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November 15, 2013

Rising from the ashes

Peabody plant will turn incinerated trash into usable metal

It’s wedged between Route 1 and Farm Avenue in Peabody and only looks like the end result of a global cataclysm, with little to see but acres of lifeless gray stone and ash. But the former city landfill actually contains buried treasure, and the two companies currently digging it out believe their process will be a boon for the environment.

Yesterday, Covanta Tartech unveiled its new plant, which has already begun what they say is a unique process for separating all sorts of metal — steel, aluminum, brass and copper — from the mounds of ash created in the process of incinerating trash.

Covanta, which runs dozens of waste-to-energy sites, owns this section of the landfill, and the company has long been working there to recover metals hidden in the ash from incinerators in Haverhill and other areas. This new process will allow them to be even more efficient.

What’s more, they can now go back in time, so to speak, reclaiming ash that was long ago discarded at the Peabody landfill and adding it into the mix.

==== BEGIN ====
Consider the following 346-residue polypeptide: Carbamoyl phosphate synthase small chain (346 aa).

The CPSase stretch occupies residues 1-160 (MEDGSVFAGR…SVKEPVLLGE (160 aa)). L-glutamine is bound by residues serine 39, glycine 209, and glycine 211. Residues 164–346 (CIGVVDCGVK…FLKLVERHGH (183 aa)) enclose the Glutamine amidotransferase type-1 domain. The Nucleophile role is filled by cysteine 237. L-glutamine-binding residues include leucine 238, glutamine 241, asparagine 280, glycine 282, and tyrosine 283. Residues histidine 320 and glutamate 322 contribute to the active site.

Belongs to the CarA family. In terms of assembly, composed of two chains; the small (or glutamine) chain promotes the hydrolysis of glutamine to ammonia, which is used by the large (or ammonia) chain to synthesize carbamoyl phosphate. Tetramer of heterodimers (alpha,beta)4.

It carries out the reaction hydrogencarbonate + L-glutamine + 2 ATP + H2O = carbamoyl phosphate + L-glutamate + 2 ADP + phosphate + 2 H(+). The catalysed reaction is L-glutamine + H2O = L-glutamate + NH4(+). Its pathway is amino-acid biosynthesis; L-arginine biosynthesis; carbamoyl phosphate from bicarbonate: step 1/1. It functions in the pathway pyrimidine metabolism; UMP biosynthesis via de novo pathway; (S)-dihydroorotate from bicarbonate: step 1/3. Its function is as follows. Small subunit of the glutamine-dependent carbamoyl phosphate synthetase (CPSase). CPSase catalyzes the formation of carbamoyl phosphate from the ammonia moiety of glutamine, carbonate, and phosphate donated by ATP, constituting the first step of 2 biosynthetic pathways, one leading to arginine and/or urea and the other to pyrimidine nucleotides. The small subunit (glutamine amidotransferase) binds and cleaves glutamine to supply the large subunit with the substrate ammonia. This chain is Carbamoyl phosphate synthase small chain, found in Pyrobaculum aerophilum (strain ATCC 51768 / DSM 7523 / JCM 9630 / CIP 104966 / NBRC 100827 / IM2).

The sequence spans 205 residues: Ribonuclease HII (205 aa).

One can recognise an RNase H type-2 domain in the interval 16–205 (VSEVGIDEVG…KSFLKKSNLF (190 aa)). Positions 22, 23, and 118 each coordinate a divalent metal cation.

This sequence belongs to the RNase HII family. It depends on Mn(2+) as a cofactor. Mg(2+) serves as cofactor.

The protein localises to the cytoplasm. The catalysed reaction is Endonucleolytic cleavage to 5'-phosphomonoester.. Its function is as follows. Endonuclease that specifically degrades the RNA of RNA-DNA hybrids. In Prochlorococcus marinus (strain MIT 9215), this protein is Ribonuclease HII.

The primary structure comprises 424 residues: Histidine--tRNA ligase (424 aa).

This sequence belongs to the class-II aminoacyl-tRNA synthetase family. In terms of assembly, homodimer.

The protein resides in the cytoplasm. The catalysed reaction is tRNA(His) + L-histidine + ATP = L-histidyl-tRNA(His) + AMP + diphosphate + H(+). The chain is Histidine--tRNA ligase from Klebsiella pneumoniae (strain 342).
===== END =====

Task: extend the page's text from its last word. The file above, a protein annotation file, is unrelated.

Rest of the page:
All this is possible thanks to a process created and pioneered by Tartech, a German company. The details of how it all works are trade secrets, but magnetism and vibrations, not heat, to help separate the metals from the ash.

The metal produced is sold by weight on the scrap-metal market. “Thousand of tons” are expected to be recovered, according to the two companies. That’s an environmental win, they say, because it takes far less energy to recoup and reuse this metal than to dig it out of the ground and separate the ore. For that matter, the process is ongoing without any government subsidies, said Covanta’s Jill Stueck.

“I’m thrilled we’re the first city in North America to have this device,” Mayor Ted Bettencourt said yesterday during a tour of the site, as bits of blackened steel began dropping from the end of a nearby conveyor belt. “I’m impressed with this site. The technology is amazing.”

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